Courtesy Lionsgate

Welcome to Earf. Or, should I say, welcome to Moonf? MOONFALL to be exact. Almost three decades after Roland Emmerich assaulted our senses and collective intelligence with the lovably jingoistic and crowd-pleasing cinematic firecracker Independence Day, he’s back to do it all over again, but this time, harderer and dumberer!

Patrick Wilson and Halle Berry are astronauts and… oh my lord! There’s some weird nanobot alien thing in outer space! John Bradley (who most will know as Samwell Tarly from Game of Thrones) is a loser who works at a fast-food restaurant, but is secretly a science genius who knows more about what’s happening than NASA but no one will lis… Jesus Christ! The moon’s falling outta the sky! Ain’t that some shit! Turns out there’s crazy stuff going on inside our lunar companion, and it’s threatening to destroy us all in the most spectacular, expensively CGI’ed way imaginable!

MOONFALL pulls all the ollies, kickflips, and shove-its that an aging German blockbuster film director possibly could on his trusty skateboard o’ cliches. Gruff astronaut dad estranged from delinquent son? Check. Science nerd who no one listens to? Check. Military man who literally says the line, “God help us all”? You’d better believe that’s a check.

The human drama predictably plays second kazoo to the wild and wacky physics-defying action on display. Neil deGrasse Tyson would undoubtedly throw his arms up at the pseudoscientific fuckery of Moonfall as characters drive cars up gravity waves and the moon enters Earth’s atmosphere without Kentucky frying the entire planet.

Courtesy Lionsgate

But that’s what we’re here for, right? The absurd destruction? The paper-thin characters who dodge meteorites and bone-shattering explosions from all directions? It’s certainly not for the acting, Berry and Wilson give the kind of bland performances only A-list stars do when appearing in embarrassing schlock. Most of the cast’s energy comes from Bradley who does his best to liven things up despite working with cringe-worthy material. Aside from his blatant comic relief, everyone else plays it straight-faced, which just about sells the ridiculous premise until everything collapses in a laughable exposition dump during the final act.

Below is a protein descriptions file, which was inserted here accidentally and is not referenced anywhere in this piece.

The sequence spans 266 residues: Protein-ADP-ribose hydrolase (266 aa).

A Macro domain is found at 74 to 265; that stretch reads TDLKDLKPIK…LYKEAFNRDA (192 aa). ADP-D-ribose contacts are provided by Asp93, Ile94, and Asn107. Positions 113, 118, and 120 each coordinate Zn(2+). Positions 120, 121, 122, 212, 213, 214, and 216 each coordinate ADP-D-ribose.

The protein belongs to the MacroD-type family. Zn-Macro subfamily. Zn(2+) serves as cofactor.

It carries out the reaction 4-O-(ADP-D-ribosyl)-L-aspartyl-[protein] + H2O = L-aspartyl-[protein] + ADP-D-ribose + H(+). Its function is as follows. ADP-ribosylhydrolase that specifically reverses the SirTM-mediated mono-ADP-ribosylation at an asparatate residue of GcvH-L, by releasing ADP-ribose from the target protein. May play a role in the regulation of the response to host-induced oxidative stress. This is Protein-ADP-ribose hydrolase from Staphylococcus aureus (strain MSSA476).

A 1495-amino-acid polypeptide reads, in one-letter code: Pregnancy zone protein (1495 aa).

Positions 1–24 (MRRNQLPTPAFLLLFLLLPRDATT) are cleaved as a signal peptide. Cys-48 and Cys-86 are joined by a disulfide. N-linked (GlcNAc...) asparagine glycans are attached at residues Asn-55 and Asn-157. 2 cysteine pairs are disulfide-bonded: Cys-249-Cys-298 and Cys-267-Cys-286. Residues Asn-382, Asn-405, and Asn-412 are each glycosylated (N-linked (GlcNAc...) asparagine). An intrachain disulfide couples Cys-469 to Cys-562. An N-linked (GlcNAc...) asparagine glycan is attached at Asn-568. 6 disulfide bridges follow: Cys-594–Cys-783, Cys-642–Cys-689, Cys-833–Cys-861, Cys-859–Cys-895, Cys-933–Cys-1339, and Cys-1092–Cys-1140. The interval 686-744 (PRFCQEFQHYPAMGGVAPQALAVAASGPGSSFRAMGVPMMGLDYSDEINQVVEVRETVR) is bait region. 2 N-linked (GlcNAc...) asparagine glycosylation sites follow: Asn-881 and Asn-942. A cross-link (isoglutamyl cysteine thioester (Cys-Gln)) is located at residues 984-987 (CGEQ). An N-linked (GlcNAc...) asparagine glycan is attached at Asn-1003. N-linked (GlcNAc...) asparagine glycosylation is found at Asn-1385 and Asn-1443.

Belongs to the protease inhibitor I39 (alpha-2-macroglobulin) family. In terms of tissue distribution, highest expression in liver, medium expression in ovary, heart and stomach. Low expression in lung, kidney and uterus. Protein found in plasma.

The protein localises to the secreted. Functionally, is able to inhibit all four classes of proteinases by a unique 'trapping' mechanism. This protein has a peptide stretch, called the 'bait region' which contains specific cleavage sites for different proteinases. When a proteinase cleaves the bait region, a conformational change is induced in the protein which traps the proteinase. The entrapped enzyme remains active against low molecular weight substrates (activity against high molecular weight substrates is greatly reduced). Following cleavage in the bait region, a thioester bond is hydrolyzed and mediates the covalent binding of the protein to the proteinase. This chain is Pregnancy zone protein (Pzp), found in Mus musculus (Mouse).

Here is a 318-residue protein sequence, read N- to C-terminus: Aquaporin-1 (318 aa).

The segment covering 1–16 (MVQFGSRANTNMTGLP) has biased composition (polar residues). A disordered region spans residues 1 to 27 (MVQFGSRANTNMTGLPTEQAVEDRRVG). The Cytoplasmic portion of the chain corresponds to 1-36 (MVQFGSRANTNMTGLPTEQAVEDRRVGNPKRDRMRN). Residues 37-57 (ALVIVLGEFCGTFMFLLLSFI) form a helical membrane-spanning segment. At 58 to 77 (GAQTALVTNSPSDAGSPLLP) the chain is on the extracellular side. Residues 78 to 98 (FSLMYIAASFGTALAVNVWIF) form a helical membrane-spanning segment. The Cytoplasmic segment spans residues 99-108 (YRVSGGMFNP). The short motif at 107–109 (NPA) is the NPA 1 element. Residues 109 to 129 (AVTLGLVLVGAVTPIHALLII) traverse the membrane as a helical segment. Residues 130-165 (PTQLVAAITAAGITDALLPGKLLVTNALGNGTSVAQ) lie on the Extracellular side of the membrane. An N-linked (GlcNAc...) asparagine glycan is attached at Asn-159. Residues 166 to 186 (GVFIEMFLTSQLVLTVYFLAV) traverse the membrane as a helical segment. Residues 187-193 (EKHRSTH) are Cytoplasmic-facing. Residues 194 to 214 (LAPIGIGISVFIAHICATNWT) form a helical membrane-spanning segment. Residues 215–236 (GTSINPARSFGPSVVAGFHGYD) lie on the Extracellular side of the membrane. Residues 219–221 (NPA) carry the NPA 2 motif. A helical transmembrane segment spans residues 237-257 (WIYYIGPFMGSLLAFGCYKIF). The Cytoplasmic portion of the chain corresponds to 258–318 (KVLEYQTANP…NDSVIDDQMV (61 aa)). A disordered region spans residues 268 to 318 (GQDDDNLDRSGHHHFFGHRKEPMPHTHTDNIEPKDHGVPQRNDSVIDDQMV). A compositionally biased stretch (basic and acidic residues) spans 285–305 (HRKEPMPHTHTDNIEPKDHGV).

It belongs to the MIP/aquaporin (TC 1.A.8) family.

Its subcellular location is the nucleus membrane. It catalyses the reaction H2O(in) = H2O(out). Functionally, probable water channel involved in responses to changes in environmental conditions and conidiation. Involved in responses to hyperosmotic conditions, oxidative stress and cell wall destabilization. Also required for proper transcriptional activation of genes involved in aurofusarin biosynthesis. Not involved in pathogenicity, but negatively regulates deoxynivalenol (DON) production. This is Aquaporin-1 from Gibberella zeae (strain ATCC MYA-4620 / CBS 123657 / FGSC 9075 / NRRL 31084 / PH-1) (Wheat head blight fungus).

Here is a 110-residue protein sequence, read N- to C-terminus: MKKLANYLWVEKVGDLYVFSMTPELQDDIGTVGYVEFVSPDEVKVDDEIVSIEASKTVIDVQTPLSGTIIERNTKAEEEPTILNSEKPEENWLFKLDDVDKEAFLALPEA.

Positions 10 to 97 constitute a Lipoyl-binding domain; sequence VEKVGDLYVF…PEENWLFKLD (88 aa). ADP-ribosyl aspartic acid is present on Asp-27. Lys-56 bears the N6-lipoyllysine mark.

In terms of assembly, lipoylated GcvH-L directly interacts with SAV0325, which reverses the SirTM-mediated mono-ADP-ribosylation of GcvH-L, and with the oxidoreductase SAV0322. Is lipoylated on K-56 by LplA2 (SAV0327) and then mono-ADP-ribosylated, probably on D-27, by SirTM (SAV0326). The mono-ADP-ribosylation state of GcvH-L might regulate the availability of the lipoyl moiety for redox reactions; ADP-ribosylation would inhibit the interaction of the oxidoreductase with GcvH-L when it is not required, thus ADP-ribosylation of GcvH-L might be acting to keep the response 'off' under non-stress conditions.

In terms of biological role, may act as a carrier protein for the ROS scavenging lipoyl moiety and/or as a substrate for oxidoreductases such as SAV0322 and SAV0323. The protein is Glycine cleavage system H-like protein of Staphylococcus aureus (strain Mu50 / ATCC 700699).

For a movie that works with a lot of scientific concepts, the only scientific thing about MOONDALL is that it’s proven to make you dumber, but that’s part of the appeal, right? If you have a few spare brain cells you don’t mind burning off, you just might have fun with it. If, however, you’re feeling particularly grumpy and have no time for Emmerich’s shenanigans, then you should know by now to stay far away. I suspect audiences will do just that, and that does make me a little sad. This big oaf of a movie is at least not a sequel or a remake.

I’ll be very surprised if MOONFALL makes back a fraction of its budget in cinemas. I’m not convinced audiences are clamoring for a disaster film right now, let alone with Omicron raging. The timing is hardly ideal. But if you’re the target for MOONFALL, and you know who you are, it’ll fill a rainy afternoon when all you want to do is listen to bad dialogue and watch the world burn.

Roland Emmerich’s MOONFALL will arrive in theaters and in IMAX on February 4, 2022.

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